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Carolyn Gianturco

(b Verdello, Sept 14, 1898; d Bergamo, Jan 22, 1981). Italian music critic. He took a diploma in composition at the Turin Conservatory (1929) and studied musicology with Cesari. His career as a critic was centred in Milan; after working on ...

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Israel J. Katz

(b Berlin, May 30, 1872; d Berlin, Jan 24, 1926). German physician and psychologist. He graduated in medicine at Berlin University in 1894, and thereafter dedicated himself primarily to psychoacoustics and the physiology of music. From 1896 to 1905 he was assistant professor under Carl Stumpf at the Psychological Institute of Berlin University (which in ...

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Charles E. Brewer

(b Genoa, Feb 14, 1404; d Rome, April 3, 1472). Italian humanist, architect and writer. His formal studies began at the gymnasium of Gasparino Barzizza at Padua, where he became friends with Tommaso Parentucelli (later Pope Nicholas V). He went to Bologna, probably in ...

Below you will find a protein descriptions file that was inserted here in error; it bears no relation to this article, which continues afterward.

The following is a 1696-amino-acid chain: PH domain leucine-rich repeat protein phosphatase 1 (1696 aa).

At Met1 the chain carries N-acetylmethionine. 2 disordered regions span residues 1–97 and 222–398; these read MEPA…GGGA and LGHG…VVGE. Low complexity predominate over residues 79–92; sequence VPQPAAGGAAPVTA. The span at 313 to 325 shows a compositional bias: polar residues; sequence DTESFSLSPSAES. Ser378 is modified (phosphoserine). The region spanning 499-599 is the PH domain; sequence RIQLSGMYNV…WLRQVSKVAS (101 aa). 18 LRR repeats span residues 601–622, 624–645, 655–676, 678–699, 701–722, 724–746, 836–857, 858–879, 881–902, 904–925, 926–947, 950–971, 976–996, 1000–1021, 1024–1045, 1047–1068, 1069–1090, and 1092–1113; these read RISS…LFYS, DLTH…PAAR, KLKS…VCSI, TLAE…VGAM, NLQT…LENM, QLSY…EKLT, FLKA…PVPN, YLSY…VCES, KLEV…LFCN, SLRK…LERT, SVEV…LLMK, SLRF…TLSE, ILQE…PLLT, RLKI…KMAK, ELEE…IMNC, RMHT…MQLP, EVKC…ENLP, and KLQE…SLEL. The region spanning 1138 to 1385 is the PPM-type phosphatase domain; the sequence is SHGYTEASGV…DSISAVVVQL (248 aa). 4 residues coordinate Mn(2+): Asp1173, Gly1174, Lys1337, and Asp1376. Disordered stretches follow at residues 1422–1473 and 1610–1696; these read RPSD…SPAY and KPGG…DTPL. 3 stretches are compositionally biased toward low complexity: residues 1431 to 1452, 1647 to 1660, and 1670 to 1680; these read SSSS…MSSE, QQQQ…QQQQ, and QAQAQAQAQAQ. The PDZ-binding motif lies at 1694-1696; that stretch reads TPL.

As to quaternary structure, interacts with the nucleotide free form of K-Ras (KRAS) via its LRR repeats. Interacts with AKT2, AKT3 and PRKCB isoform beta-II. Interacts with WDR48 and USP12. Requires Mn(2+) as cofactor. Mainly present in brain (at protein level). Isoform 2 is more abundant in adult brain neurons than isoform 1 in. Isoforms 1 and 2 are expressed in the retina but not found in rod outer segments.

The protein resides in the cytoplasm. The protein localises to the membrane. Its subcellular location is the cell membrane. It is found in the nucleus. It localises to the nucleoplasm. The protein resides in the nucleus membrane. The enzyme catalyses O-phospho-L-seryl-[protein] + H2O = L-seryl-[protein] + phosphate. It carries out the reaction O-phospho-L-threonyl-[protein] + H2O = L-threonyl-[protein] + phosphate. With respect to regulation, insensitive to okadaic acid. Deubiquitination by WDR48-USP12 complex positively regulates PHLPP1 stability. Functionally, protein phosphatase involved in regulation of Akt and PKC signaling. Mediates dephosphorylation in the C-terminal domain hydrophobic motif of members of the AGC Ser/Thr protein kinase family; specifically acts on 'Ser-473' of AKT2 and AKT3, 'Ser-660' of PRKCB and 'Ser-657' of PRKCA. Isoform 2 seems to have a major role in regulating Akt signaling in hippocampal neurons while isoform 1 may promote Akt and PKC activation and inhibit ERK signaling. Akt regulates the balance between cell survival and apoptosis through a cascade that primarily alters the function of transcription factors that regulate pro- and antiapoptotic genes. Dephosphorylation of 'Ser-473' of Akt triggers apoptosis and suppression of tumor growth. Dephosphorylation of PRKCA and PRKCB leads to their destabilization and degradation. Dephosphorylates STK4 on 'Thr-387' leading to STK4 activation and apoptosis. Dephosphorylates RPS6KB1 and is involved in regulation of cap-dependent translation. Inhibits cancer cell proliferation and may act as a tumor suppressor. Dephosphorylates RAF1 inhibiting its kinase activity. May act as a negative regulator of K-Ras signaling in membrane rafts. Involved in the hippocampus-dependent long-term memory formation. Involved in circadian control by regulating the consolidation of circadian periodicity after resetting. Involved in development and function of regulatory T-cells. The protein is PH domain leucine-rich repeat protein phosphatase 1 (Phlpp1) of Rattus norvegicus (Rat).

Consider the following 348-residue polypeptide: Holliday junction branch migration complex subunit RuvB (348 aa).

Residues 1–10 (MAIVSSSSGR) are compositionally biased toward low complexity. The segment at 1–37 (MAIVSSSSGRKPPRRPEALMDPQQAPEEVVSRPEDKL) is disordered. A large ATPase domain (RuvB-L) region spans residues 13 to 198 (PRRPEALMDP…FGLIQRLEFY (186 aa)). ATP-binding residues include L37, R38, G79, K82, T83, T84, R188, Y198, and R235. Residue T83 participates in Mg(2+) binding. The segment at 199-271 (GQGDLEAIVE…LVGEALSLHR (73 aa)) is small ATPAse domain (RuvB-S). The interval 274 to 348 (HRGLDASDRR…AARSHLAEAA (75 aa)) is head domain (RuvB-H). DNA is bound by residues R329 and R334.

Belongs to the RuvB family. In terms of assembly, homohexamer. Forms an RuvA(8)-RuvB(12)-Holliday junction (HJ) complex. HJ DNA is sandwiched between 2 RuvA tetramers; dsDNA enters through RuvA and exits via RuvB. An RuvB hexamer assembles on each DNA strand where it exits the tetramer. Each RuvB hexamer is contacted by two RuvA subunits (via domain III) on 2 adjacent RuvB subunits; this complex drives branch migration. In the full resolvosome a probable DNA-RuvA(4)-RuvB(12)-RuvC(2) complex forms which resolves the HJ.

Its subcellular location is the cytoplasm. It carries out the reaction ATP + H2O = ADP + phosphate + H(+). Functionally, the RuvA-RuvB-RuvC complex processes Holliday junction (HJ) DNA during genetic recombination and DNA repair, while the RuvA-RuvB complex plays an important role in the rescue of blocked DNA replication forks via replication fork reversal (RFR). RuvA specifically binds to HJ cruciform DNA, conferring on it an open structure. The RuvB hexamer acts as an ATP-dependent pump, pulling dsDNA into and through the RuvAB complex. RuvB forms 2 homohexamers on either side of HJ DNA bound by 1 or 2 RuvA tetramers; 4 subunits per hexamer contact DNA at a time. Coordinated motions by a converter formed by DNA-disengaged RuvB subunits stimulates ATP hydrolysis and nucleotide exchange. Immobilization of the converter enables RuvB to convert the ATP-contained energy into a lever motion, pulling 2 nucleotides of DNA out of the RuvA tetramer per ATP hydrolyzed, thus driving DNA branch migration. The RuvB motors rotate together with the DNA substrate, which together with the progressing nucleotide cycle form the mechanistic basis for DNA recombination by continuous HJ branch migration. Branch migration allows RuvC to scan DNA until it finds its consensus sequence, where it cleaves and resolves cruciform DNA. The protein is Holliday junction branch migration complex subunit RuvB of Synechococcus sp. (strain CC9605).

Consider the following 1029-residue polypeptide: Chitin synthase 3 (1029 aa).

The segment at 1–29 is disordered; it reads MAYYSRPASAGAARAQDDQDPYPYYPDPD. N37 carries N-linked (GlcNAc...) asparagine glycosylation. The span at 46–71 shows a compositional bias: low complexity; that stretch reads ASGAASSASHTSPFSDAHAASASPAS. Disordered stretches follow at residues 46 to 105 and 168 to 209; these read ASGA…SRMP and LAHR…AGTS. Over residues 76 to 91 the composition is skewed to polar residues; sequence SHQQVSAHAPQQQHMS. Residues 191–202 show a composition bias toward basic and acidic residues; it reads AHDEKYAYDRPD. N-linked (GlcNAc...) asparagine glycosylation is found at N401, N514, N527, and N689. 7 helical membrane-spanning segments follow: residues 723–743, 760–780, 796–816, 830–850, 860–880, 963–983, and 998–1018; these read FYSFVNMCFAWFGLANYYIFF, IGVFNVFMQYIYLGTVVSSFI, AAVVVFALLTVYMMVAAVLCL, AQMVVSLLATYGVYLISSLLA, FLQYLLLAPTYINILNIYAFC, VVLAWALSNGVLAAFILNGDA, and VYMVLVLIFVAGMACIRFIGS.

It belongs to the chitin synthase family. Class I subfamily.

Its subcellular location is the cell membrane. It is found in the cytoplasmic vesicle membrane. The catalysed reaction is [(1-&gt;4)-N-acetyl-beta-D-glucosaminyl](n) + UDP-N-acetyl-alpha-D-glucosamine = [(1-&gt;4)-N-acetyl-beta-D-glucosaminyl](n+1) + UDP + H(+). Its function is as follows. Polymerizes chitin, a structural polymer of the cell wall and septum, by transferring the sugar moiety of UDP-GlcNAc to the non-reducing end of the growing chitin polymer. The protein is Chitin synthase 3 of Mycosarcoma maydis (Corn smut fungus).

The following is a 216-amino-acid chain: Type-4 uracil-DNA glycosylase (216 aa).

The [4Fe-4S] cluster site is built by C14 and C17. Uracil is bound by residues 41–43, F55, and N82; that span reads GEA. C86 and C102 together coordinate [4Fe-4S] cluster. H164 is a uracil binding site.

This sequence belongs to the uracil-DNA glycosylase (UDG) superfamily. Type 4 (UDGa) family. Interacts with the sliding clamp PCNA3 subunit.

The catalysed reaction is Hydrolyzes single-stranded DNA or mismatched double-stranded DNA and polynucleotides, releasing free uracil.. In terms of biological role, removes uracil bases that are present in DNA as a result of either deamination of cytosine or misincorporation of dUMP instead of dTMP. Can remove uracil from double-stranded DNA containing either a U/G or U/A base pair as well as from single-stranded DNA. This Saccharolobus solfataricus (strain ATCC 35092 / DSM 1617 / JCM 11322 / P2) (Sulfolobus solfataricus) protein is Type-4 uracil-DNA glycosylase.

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Ricardo Miranda Pérez

(b Mexico City, Dec 5, 1938). Mexican musicologist, writer and critic. He studied at the Conservatorio Nacional de Música under Armando Montiel, Esperanza Pulido and José Pablo Moncayo. He was also a pupil of Otto Mayer-Serra. At the beginning of his career he dedicated himself to composition, which led him to take courses at the Paris Conservatoire as well as spending time in Darmstadt, Venice and London, where he took instruction from Daniel Lesur, Pierre Boulez, Bruno Maderna and Pierre Wissmer. Among his most important compositions are works for stage and film, which have earned him several prizes. Nevertheless, his most important work is in the fields of criticism and research, although his valuable contributions in the fields of theatre and opera production must also be remembered. As a critic, Alcaraz has played a fundamental role in making diverse repertories known in Mexico, ranging from ancient to contemporary music. He has insistently disseminated and analysed the Mexican repertory, particularly that of the 20th century. His knowledge, combined with a keen sense of humour and a stance legendary for being radical and uncompromising, has made him into one of the most authoritative and recognized critical voices in Mexico and Latin America. As a musicologist, Alcaraz has occupied himself with the discussion and assessment of the Mexican school of the 20th century. His works on composers such as Carlos Chávez, Rodolfo Halffter and José Pablo Moncayo are fundamental, as are his numerous essays on authors such as Rolón, Carillo, Huízar, Revueltas, Sandi, Galindo Dimas, Enríquez and Estrada. As a music critic, he has written for over 20 years (since ...